I don't have any references, but the 3-4 year birth interval in H/G cultures is also what I've read. I believe that abstinence from intercourse (though not sex) contributes to this interval, along with lactation amenhorrea in the first year.

I suspect that the interval could safely be shorter, from a nutritional standpoint, if mom's gut health is optimal, she started out her 1st pregnancy well-nourished & she has access to nutrient-dense foods year round.

From a child development standpoint (and to reduce mom's stress level!), I get that 3-4 year spacing may be optimal.

1da74185531d6d4c7182fb9ee417f97f

(10904)

on July 30, 2012
at 02:43 PM

I meant he seems to nurse MORE than other nursing toddlers I know. Most people in my circle nurse 2-3 years so it isn't that weird to me. Just seems like a lot of their kids skew more toward solids by now.

4ef079c57d2140bba4dbf4e30240a645

(4413)

on July 30, 2012
at 08:44 PM

Wow so interesting. I have 3 kids, 3.6 and 3.8 years apart. It's what felt right.

Ce41c230e8c2a4295db31aec3ef4b2ab

(32556)

on July 30, 2012
at 07:04 PM

It could be because you are better nourished than your friends & hence he is getting more nutrition from your breast milk & he knows it!

5
6120c989fd5b69f42a0834b69b87955b

(24553)

on July 30, 2012
at 05:56 AM

I was still nursing my almost 3-year-old at the time I conceived our second child (no birth control was used in the interim, so I assume this was the spacing my body found acceptable). I was a little worried about the partition of nutrients thing, but most of what I researched seemed to indicate that the fetus would take priority, and that it was perfectly safe to keep nursing unless the stimulation was causing contractions. For some reason the nursing seemed to lessen the morning sickness a bit too. I did notice that several years into the breast feeding relationship that the nutritional toll seemed to have decreased significantly, and I had adapted to to nursing 6-8 times per day on less than 2000 calories with no problem with supply, and even putting on weight. I think our bodies might be clever enough to make these things work, and be pretty darn protective of viable embryos.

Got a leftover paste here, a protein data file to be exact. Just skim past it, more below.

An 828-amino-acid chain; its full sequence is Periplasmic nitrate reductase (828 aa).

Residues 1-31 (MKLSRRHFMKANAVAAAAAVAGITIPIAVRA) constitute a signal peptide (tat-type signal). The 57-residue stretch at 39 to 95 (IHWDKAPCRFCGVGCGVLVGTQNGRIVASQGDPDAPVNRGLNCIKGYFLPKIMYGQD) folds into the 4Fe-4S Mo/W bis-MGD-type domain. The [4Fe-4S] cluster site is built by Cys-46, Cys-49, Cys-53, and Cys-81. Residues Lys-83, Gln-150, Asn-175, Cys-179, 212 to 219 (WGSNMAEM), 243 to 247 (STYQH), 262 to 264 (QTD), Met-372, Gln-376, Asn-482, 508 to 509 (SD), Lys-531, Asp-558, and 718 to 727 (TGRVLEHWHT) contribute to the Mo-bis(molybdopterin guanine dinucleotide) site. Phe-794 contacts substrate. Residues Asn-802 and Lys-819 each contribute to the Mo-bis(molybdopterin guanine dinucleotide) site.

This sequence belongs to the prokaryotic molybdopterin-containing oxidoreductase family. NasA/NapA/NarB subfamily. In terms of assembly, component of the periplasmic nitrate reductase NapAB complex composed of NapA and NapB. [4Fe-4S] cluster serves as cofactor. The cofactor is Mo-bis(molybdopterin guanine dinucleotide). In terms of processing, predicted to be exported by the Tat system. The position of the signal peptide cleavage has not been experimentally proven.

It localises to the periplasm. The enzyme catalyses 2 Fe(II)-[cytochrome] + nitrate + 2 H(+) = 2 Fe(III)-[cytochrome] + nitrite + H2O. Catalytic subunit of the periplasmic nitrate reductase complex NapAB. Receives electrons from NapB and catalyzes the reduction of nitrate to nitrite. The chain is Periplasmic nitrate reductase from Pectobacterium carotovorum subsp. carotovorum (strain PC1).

I don't have any personal tandem nursing experience because my older child self-weaned about 3 months into the pregnancy and the second one is still cooking. I have a number of friends who nursed through their second pregnancies, and continued with tandem nursing of 3 and 4-year-olds along with the newborn without any obvious problems other than the exhaustion of extra feedings, and a bit of jealously from the older child.

2
Ae3b7ea9f3755af32287825db8d98796

on July 30, 2012
at 11:35 PM

I became pregnant with my second daughter when my first was 9 months. I continued to nurse throughout my pregnancy and tandem nursed for a year. My youngest weaned when she was 18months. I know it's just one woman's experience, but my first daughter was 7lbs, my second was almost 10lbs. She didn't seem to be missing out on anything in the womb due to my continued breastfeeding. I didn't experience any contractions during my second pregnancy due to breastfeeding. My doctor wasn't worried about it, although everyone else I know seemed to be concerned. Both my girls were fine.

An interesting thing about tandem nursing...it really helped when my youngest was born. She was having some tummy issues from what I think was too much foremilk. She also struggled because my letdown was too strong. Both of these issues were fixed my having my oldest breastfeed first for about 5 minutes before my younger daughter did. My letdown wasn't as strong after she nursed and my youngest got the hindmilk that helped her tummy.

2
6fece842bd1bcf5724f458a302a2156e

on July 30, 2012
at 09:18 PM

I fed all 5 of ours including twins for 1 - 2 yearts but all gaveup feeding . I never gave up on them. I would have been happy to do it longer. Our birth intervals were 2 year 2 months 1 year 8 months

The twins were after a 10 year gap

Having the 3 children under 4 was quite hard work but now they are a lovely unit with lots in common. There are lots of social reasons to have chidlren about 2 years apart and it can make child care easier and it can also means if you both work full time as we did things are more efficiently done.

I also read that a natural spacing in some older societies was about 4 years but my fertility always returned after about 4 - 6 mnoths even though ours all woke every night for 3 or 4 years.